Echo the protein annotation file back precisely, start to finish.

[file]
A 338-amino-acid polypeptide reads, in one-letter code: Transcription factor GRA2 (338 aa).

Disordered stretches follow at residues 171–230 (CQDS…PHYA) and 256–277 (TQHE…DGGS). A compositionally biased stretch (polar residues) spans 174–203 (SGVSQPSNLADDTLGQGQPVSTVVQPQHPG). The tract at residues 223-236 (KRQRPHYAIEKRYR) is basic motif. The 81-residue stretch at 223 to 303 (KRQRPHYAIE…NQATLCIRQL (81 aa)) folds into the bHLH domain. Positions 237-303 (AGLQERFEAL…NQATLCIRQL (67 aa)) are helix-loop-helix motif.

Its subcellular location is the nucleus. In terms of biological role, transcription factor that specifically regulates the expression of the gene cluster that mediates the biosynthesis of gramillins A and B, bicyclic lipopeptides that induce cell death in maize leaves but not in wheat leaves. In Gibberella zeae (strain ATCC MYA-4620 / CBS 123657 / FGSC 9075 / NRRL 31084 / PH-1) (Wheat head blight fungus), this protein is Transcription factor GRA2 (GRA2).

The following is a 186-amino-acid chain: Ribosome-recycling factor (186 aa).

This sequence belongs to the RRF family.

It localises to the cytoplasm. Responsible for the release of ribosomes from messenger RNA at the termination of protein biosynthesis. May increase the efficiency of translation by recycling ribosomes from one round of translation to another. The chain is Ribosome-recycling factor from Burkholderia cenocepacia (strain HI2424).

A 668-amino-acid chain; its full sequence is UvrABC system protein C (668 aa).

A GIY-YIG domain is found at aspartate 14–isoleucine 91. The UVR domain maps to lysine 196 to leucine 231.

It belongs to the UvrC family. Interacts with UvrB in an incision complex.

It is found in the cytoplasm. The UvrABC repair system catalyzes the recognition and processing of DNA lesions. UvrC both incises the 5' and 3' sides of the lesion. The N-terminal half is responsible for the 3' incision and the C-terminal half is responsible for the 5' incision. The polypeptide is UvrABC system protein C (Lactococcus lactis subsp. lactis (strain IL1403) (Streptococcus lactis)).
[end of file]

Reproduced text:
A 338-amino-acid polypeptide reads, in one-letter code: Transcription factor GRA2 (338 aa).

Disordered stretches follow at residues 171–230 (CQDS…PHYA) and 256–277 (TQHE…DGGS). A compositionally biased stretch (polar residues) spans 174–203 (SGVSQPSNLADDTLGQGQPVSTVVQPQHPG). The tract at residues 223-236 (KRQRPHYAIEKRYR) is basic motif. The 81-residue stretch at 223 to 303 (KRQRPHYAIE…NQATLCIRQL (81 aa)) folds into the bHLH domain. Positions 237-303 (AGLQERFEAL…NQATLCIRQL (67 aa)) are helix-loop-helix motif.

Its subcellular location is the nucleus. In terms of biological role, transcription factor that specifically regulates the expression of the gene cluster that mediates the biosynthesis of gramillins A and B, bicyclic lipopeptides that induce cell death in maize leaves but not in wheat leaves. In Gibberella zeae (strain ATCC MYA-4620 / CBS 123657 / FGSC 9075 / NRRL 31084 / PH-1) (Wheat head blight fungus), this protein is Transcription factor GRA2 (GRA2).

The following is a 186-amino-acid chain: Ribosome-recycling factor (186 aa).

This sequence belongs to the RRF family.

It localises to the cytoplasm. Responsible for the release of ribosomes from messenger RNA at the termination of protein biosynthesis. May increase the efficiency of translation by recycling ribosomes from one round of translation to another. The chain is Ribosome-recycling factor from Burkholderia cenocepacia (strain HI2424).

A 668-amino-acid chain; its full sequence is UvrABC system protein C (668 aa).

A GIY-YIG domain is found at aspartate 14–isoleucine 91. The UVR domain maps to lysine 196 to leucine 231.

It belongs to the UvrC family. Interacts with UvrB in an incision complex.

It is found in the cytoplasm. The UvrABC repair system catalyzes the recognition and processing of DNA lesions. UvrC both incises the 5' and 3' sides of the lesion. The N-terminal half is responsible for the 3' incision and the C-terminal half is responsible for the 5' incision. The polypeptide is UvrABC system protein C (Lactococcus lactis subsp. lactis (strain IL1403) (Streptococcus lactis)).